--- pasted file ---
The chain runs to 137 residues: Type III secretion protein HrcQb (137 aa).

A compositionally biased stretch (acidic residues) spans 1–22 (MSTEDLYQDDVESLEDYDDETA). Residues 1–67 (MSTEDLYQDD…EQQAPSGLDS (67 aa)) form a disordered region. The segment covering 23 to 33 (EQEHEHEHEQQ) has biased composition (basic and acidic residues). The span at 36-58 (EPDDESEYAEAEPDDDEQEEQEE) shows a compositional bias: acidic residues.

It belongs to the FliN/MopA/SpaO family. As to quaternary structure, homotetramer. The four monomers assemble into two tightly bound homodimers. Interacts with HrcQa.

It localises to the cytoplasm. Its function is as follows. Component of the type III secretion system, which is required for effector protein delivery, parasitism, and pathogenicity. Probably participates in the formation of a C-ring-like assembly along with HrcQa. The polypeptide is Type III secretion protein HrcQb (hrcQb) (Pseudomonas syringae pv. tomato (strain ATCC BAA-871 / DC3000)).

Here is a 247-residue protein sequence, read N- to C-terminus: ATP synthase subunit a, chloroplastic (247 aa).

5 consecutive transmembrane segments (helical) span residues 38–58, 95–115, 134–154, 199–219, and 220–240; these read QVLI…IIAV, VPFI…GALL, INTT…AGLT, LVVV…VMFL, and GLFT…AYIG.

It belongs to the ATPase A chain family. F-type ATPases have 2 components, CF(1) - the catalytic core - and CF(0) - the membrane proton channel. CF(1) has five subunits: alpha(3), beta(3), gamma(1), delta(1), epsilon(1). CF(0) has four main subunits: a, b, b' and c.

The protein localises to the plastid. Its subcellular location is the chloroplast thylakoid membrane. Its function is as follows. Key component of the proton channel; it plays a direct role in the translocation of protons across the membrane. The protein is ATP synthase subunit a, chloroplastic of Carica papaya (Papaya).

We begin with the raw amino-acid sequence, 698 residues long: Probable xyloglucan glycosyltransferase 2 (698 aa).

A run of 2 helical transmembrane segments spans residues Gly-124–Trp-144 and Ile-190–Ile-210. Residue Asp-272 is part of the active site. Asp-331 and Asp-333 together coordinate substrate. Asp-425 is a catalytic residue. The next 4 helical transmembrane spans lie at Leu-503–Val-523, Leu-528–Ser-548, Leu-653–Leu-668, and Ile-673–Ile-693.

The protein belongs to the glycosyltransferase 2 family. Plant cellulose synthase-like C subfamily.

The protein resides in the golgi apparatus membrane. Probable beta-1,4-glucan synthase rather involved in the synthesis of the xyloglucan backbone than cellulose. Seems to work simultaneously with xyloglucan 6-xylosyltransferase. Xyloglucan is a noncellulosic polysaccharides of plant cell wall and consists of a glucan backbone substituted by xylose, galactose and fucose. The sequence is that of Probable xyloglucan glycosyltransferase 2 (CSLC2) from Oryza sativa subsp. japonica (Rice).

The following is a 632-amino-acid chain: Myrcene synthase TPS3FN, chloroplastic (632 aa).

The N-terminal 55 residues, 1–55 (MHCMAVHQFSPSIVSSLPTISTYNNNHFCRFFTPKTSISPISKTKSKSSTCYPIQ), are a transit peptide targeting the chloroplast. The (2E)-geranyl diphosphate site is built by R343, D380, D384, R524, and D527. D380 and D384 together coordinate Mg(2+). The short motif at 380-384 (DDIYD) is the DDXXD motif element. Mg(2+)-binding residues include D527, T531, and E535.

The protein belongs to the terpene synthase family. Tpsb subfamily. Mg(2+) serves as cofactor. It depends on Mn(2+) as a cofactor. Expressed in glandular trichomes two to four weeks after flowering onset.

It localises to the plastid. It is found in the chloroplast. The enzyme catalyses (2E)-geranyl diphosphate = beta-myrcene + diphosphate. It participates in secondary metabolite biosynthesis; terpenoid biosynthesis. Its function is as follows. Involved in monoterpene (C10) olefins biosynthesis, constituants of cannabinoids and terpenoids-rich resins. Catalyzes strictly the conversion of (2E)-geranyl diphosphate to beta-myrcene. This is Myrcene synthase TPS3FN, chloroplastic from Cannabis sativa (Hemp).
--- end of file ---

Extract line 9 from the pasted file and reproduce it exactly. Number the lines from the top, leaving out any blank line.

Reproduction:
We begin with the raw amino-acid sequence, 698 residues long: Probable xyloglucan glycosyltransferase 2 (698 aa).